11. 11. Local NGOs respect IEC because of the long time of work and sustainability, great variety of differentactivities, dedication, communication skills and creativeness. This is the reason why the local CSOsare eager to work with TL-TCs (IEC) and see IEC as a model organization. Established with initiativesof the IEC the local networks function more actively.ArkhangaiAn active NGO network has been established in Arkhangai initiated by TL-TC and supported by TANproject. TL-TC still works as the coordinator of the network. One of the network´s achievements hasbeen Arkhangai aimag’s program on Gender equality. This year 1.500.000 Tugrigs are included to theaimag’s budget for the training on gender equality. The network has also influenced in theimprovement of the position of female sellers with low income.The attitude in the governamental institutions has become more favourable towards IEC´s work, thereare discussions on transferring some services to TL-TC. Local administration has been supporting TL-TC with office rooms and other activities on information dissemination, encouraging people, supportingdisabled people, business people etc.As a proof of the improved cooperation CSOs, local government administration and businessorganizations have signed a mutual cooperation contract.DornodIn Dornod one important service that TL-TC is offering is to help local people to monitor the localbudget expenditure. TL-TC has been able to negotiate with aimag representatives that they provideTL-TC with the information of budget expenditure. This information has not been accessible to thelocal people before. The change of the location of TL-TCs office has created more comfortableconditions for serving more clients at the same time with more tables to sit, to read and to make notes.TuvIn Tuv the local administration has been supporting TL-TC with office rooms and other activities oninformation dissemination, encouraging people, supporting disabled people, business people etc.If the project support granted was less than 20.000 €, please answer the following question:5.5 How did the separation of responsibilities in the implementation of the Project work?-If the project support granted was 20.000 € or more, please answer the question:5.6 Describe the implementation and monitoring procedure of the Project and the responsibility of each party therein. Page 11/19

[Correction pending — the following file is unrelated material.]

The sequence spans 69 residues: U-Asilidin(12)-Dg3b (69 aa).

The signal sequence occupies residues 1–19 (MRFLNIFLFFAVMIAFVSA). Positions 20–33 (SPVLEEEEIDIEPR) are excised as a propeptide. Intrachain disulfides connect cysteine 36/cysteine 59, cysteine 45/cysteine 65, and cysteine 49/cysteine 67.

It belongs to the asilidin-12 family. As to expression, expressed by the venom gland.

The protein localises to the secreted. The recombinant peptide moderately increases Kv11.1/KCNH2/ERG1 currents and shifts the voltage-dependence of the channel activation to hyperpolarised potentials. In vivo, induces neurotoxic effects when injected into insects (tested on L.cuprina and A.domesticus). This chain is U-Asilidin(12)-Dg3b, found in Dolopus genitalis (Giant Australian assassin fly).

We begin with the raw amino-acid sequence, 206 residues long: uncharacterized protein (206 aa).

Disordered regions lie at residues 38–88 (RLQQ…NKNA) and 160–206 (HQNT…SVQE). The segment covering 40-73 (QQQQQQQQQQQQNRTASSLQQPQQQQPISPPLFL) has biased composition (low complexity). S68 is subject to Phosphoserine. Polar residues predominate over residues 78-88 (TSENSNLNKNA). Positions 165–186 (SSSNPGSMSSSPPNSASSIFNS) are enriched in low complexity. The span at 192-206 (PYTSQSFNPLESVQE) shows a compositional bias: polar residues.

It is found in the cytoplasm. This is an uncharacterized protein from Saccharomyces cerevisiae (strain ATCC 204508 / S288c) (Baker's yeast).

12. 12. Board Monitoring committee Manager IEC Assistant/Accountant Manager, Tov Manager, Arkhangai Manager, Dornod Librarian/trainer Librarian/trainer Librarian/trainer trainersIEC’s Board was responsible for implementation of the Project by making decisions on plans,familiarizing with TL-TCs reports and feedbacks. Last year the board worked more regularly than inprevious years. Besides the meetings in the central office information was shared and decisionsdiscussed by phone calls and e-mails. Unfortunately, the Board still did not implement its duty to raisefunds.Board members: 1. Ms. Ch. Nadmid, chairperson, Chairperson of the “Sain Noenkhaan” foundation 2. Ms. Ch. Gankhuyag, member, director of the construction company “Ikh ordon” 3. Ms. G. Erdenechimeg, member, Chief-manager of the “Petrovis”, LLC 4. Mr. R. Barsbold, member, Director of the Academy of Geology 5. Ms. P. Odonchimeg, member responsible for executive board of the IEC, directorMonitoring committee was responsible for monitoring the implementation of the project. Monitoringcommittee monitored activities and finances two times during the reporting year and attended twoBoard meetings.Committee members:- C. Bayarbilig, tax inspector- D. Bayarkhuu, LEOS member- Ts. Tsagaankhuu, engineerIEC Manager implemented the board decisions and reported to the board and monitoring committee.Manager and assistant/accountant at the central office are responsible for making plans, redirectingplans, making sure that communication works, marketing, receiving report, feedbacks, developingagenda, training materials, manuals, financial transactions, preparing narrative and financial reports,calling the Board meetings, raising funds.Aimag Managers and Librarians/Trainers were responsible of executing project activities in the aimaglevel and reporting about them to the central office.MONITORING5.7 How did the responsible persons in the Finnish organisation follow the implementation of the Project and the use of financial resources? How did they participate in the implementation themselves? Page 12/19